And he’s looking for allies, especially among those who don’t have to deal with menacing stares and comments, and with situations like the one he experienced on Route 22.
“People without that burden on their minds should be swooping in now to help out” he said, “those who don’t have to deal with whether it’s safe to go to a drag show, or to Shabbat.”
He’s found support and hope among those involved in the effort to organize Starbucks workers. It’s a young and diverse crowd, and it’s taking on issues important to its members.
“Everyone fired in the Pittsburgh area is queer,” he said. “Our labor trouble is also a gender equality issue. They’re all tied together.”
“It gives me a sense that there are solutions to problems even outside of Starbucks,” he added. “A union is a counter to the rightward move of the country, the stuff I’ve experienced. … It’s less of a burden on me. I’m defended. I have comrades now.”
Andi Boone had just started a 10-minute break from her job at a Starbucks in Cranberry in June 2020 when she received a life-changing text message. Boone learned her German shepherd Allie-bell had just given birth to a litter of pups. The news came as a shock — she was unaware of the pregnancy.
“What on earth?” she thought. “I’m a grandma.”
A friend and longtime customer named Jess had just walked out of the store, so Boone ran outside to tell her the news. Jess had been trying to acquire a service dog for her daughter, who struggles with autism, but the cost was too high. “I’d love to have a dog like that for my daughter,” Jess said.
A few days later, Jess and her daughter visited Boone and met the pups. After several more visits, they selected a puppy and began the process of training it as a service dog.
“I feel like I’ve made some really great connections with people,” Boone said. “I see them every day, sometimes multiple times a day. I get to know their lives. I’m the first person they tell their good news to.”
Boone, 34, is now a shift supervisor at the Starbucks on southbound McKnight Road in Ross. She and several co-workers went on strike Oct. 24. Managers had been tipped off to the action and closed the store for the day, so Boone and her co-workers stood in front of the darkened store holding signs reading “This is the last straw” and “Change is brewing.”
A key issue at the McKnight store is inadequate staffing, Boone said.
“On Saturday it was bonkers,” she said recently. “We were down five people. There were only two of us.”
She and a co-worker were so busy filling orders they were unable to complete the cleaning and restocking chores they normally attend to during their shifts. That work had to be done after they’d accounted for the day’s money.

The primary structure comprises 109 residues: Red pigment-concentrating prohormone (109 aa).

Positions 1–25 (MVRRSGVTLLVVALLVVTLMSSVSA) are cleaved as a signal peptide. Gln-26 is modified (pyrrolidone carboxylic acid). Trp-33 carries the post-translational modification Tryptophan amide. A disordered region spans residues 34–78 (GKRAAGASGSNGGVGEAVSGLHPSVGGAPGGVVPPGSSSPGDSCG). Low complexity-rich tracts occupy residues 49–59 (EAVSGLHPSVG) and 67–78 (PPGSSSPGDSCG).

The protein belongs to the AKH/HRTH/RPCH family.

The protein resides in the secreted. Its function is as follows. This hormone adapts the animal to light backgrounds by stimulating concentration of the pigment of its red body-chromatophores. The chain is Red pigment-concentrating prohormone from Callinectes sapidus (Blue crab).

“We closed at seven o’clock. At 11:15, we were still there,” Boone said. “We just said we’re going to call it. We stopped. We’d been there all night.”
The October strike was a way of letting the company know such treatment of its workers is unacceptable, she said.
“They might think that we’re weak and we don’t really have any power, but we’re here, and we’re united,” Boone said. “If we just let them exploit us, nothing’s going to change. So it’s just showing them that we’re not afraid to rock the boat a little bit to try to get what we want.”
Brett Taborelli, a 29-year-old Starbucks worker fired after the organizing campaign in Wilkins, joined Boone and her co-workers on the McKnight Road picket line. He worked for the company for eight years before being terminated. Starbucks cited issues with scheduling.
Like Boone, Taborelli treasured those who came to buy coffee.
“We love our customers to an extent that’s crazy,” he said. “I don’t have a huge family presence, being that I’m queer. I struggled growing up with my family.”
His job gave him opportunities to feel welcomed in the families of others. Customers invited him to Christmas holidays, Thanksgiving dinners and even funerals.
“I started here because, as a queer person, it’s really hard to find a safe environment to work in,” and Starbucks felt like a safe place, Taborelli said. “When you go into a Starbucks, you see so many different demographics of people. And that was so inviting for me.”
“We see ourselves in the people we work with. We hold that really close and dear. That sense of creating a community within a community is really important to us, because a lot of us didn’t have that,” he continued. “And so when we see it, and we feel it, when we hold it so dear, and we try to bring things up like safety concerns and the company refuses to acknowledge it, that’s hurtful.”